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MBio. 2015 Dec 8;6(6):e01867-15. doi: 10.1128/mBio.01867-15.

Structural Insight into How Bacteria Prevent Interference between Multiple Divergent Type IV Secretion Systems.

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Department of Microbiology and Immunology, University of Maryland School of Medicine, Baltimore, Maryland, USA
Seattle Structural Genomics Center for Infectious Disease, Seattle, Washington, USA The Center for Infectious Disease Research (formerly Seattle Biomedical Research Institute), Seattle, Washington, USA.
Venom Evolution Lab, School of Biological Sciences, University of Queensland, St. Lucia, Queensland, Australia.
Seattle Structural Genomics Center for Infectious Disease, Seattle, Washington, USA Beryllium Discovery Corp., Bainbridge Island, Washington, USA.
Department of Microbiology and Immunology, University of Maryland School of Medicine, Baltimore, Maryland, USA.
Department of Biosciences, University of Helsinki, Helsinki, Finland.
Department of Biosciences, University of Helsinki, Helsinki, Finland Institute of Biomedicine, University of Turku, Turku, Finland


Prokaryotes use type IV secretion systems (T4SSs) to translocate substrates (e.g., nucleoprotein, DNA, and protein) and/or elaborate surface structures (i.e., pili or adhesins). Bacterial genomes may encode multiple T4SSs, e.g., there are three functionally divergent T4SSs in some Bartonella species (vir, vbh, and trw). In a unique case, most rickettsial species encode a T4SS (rvh) enriched with gene duplication. Within single genomes, the evolutionary and functional implications of cross-system interchangeability of analogous T4SS protein components remains poorly understood. To lend insight into cross-system interchangeability, we analyzed the VirB8 family of T4SS channel proteins. Crystal structures of three VirB8 and two TrwG Bartonella proteins revealed highly conserved C-terminal periplasmic domain folds and dimerization interfaces, despite tremendous sequence divergence. This implies remarkable structural constraints for VirB8 components in the assembly of a functional T4SS. VirB8/TrwG heterodimers, determined via bacterial two-hybrid assays and molecular modeling, indicate that differential expression of trw and vir systems is the likely barrier to VirB8-TrwG interchangeability. We also determined the crystal structure of Rickettsia typhi RvhB8-II and modeled its coexpressed divergent paralog RvhB8-I. Remarkably, while RvhB8-I dimerizes and is structurally similar to other VirB8 proteins, the RvhB8-II dimer interface deviates substantially from other VirB8 structures, potentially preventing RvhB8-I/RvhB8-II heterodimerization. For the rvh T4SS, the evolution of divergent VirB8 paralogs implies a functional diversification that is unknown in other T4SSs. Collectively, our data identify two different constraints (spatiotemporal for Bartonella trw and vir T4SSs and structural for rvh T4SSs) that mediate the functionality of multiple divergent T4SSs within a single bacterium.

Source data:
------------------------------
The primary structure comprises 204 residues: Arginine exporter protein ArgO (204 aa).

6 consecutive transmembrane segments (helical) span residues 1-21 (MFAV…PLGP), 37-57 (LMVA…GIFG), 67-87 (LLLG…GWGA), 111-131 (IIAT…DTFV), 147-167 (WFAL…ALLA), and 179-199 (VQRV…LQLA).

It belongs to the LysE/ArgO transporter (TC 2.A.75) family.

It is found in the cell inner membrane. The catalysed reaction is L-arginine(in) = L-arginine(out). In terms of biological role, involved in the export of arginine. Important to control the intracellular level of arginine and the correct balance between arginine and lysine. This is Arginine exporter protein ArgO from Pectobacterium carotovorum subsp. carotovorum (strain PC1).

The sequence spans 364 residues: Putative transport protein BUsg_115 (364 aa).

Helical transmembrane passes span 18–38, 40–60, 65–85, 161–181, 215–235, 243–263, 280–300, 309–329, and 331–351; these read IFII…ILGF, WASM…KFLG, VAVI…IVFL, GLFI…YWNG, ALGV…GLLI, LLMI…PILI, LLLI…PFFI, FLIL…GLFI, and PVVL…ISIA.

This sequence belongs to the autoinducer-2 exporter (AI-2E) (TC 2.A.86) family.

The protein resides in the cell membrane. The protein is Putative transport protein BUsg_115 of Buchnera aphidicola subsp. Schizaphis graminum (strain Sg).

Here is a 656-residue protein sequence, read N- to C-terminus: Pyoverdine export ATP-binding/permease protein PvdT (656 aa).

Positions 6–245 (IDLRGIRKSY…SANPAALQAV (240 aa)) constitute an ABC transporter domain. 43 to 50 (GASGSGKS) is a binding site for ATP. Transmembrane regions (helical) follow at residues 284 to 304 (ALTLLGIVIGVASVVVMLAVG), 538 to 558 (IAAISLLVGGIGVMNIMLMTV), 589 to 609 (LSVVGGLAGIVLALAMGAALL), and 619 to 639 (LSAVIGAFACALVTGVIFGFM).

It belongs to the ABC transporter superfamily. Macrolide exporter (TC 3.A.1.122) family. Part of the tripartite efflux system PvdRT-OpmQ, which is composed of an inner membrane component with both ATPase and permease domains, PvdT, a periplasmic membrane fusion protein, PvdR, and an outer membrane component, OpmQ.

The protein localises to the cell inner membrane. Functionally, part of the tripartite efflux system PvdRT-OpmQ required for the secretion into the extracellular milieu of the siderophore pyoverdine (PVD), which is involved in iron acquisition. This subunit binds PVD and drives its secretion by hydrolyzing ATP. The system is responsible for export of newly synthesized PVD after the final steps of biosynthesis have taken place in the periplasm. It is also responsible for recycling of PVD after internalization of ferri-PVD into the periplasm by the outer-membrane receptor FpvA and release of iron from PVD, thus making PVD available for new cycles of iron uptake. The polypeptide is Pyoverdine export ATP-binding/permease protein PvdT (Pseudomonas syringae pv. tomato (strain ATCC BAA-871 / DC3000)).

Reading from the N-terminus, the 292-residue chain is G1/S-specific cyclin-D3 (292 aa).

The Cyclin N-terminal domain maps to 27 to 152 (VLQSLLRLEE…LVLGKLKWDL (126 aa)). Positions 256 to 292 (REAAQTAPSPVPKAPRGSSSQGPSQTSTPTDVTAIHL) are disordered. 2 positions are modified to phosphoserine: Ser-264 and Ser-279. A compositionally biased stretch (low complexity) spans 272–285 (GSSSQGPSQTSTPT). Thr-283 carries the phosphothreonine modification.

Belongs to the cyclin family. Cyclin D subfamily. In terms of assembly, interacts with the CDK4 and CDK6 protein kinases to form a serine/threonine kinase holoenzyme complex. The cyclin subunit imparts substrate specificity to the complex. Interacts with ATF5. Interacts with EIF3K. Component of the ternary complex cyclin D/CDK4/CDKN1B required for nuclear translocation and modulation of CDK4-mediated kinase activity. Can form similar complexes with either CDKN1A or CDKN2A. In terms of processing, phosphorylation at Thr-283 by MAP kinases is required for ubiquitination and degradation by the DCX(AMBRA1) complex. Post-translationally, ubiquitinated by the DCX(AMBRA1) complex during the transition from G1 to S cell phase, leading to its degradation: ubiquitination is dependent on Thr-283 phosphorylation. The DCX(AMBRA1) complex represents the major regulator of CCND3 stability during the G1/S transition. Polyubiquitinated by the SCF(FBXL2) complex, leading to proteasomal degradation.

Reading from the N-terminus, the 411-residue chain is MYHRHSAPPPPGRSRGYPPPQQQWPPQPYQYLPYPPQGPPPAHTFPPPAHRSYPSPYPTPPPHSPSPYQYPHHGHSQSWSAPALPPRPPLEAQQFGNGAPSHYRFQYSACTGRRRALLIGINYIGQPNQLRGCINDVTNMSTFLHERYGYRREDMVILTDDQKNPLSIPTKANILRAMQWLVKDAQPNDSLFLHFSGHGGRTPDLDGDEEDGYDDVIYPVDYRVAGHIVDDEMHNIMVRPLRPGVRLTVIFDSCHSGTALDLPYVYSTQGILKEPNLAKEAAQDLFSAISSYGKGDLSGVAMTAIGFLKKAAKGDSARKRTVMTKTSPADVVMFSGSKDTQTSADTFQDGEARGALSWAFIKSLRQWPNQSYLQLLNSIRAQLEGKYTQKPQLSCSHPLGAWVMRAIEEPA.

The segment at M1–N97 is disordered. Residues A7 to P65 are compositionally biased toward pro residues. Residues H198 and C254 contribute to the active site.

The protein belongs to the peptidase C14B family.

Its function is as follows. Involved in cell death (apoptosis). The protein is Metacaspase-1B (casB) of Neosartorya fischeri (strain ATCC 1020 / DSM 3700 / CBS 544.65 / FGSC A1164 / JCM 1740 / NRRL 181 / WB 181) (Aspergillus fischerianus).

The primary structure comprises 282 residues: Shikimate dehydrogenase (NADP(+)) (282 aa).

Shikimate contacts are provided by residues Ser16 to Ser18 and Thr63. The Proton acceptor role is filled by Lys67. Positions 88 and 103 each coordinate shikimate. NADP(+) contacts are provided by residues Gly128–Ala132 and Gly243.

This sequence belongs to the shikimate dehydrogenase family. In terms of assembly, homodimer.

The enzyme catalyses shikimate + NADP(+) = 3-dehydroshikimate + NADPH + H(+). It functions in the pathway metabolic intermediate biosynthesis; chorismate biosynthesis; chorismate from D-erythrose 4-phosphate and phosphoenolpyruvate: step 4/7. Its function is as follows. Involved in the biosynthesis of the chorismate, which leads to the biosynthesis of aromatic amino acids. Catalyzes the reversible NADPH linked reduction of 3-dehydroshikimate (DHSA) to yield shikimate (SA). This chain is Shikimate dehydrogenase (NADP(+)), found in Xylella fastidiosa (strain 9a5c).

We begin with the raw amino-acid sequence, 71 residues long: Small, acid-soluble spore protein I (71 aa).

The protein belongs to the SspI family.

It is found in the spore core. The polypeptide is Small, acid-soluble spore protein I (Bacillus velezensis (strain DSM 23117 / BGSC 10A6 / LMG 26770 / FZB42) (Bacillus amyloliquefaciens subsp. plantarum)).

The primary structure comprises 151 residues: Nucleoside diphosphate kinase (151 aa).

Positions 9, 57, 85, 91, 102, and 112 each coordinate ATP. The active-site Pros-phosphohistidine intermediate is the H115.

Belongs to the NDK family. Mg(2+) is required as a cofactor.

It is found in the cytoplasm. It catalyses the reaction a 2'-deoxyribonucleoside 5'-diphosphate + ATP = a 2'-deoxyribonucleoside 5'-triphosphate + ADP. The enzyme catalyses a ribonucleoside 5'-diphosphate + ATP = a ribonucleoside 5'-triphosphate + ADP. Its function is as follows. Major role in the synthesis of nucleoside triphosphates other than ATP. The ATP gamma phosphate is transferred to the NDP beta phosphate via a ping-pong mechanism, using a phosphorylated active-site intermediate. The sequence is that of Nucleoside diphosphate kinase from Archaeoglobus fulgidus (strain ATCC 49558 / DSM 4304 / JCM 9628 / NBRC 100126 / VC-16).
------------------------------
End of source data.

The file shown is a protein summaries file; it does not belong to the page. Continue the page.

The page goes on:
Assembly of multiprotein complexes at the right time and at the right cellular location is a fundamentally important task for any organism. In this respect, bacteria that express multiple analogous type IV secretion systems (T4SSs), each composed of around 12 different components, face an overwhelming complexity. Our work here presents the first structural investigation on factors regulating the maintenance of multiple T4SSs within a single bacterium. The structural data imply that the T4SS-expressing bacteria rely on two strategies to prevent cross-system interchangeability: (i) tight temporal regulation of expression or (ii) rapid diversification of the T4SS components. T4SSs are ideal drug targets provided that no analogous counterparts are known from eukaryotes. Drugs targeting the barriers to cross-system interchangeability (i.e., regulators) could dysregulate the structural and functional independence of discrete systems, potentially creating interference that prevents their efficient coordination throughout bacterial infection.

[Indexed for MEDLINE]
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